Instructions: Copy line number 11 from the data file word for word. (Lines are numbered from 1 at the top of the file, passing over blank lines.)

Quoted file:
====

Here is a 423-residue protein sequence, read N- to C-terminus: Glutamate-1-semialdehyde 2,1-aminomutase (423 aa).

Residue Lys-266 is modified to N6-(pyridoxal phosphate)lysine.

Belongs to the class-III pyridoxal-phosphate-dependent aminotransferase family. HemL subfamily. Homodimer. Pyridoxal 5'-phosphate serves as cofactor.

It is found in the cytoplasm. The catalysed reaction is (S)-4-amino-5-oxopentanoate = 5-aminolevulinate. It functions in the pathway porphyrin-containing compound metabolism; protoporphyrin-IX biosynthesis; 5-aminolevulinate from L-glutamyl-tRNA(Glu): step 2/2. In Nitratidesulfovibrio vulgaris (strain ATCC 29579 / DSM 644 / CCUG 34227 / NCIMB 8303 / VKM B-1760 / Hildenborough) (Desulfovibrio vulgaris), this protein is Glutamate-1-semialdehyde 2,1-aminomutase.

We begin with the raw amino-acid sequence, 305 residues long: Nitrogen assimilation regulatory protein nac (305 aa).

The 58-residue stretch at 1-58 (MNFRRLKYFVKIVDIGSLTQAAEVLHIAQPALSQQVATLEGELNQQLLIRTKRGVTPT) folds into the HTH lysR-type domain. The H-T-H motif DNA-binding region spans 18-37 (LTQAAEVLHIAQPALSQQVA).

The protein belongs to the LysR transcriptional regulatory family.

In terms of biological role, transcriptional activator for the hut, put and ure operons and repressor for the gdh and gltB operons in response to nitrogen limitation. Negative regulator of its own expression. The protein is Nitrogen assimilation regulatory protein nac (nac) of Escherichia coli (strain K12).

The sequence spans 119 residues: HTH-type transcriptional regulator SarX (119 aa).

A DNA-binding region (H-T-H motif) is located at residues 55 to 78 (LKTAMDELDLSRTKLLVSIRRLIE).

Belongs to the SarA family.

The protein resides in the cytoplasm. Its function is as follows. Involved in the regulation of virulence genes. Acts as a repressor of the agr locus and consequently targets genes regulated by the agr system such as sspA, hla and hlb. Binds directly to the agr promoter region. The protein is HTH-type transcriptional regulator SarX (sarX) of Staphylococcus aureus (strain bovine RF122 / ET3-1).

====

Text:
Belongs to the SarA family.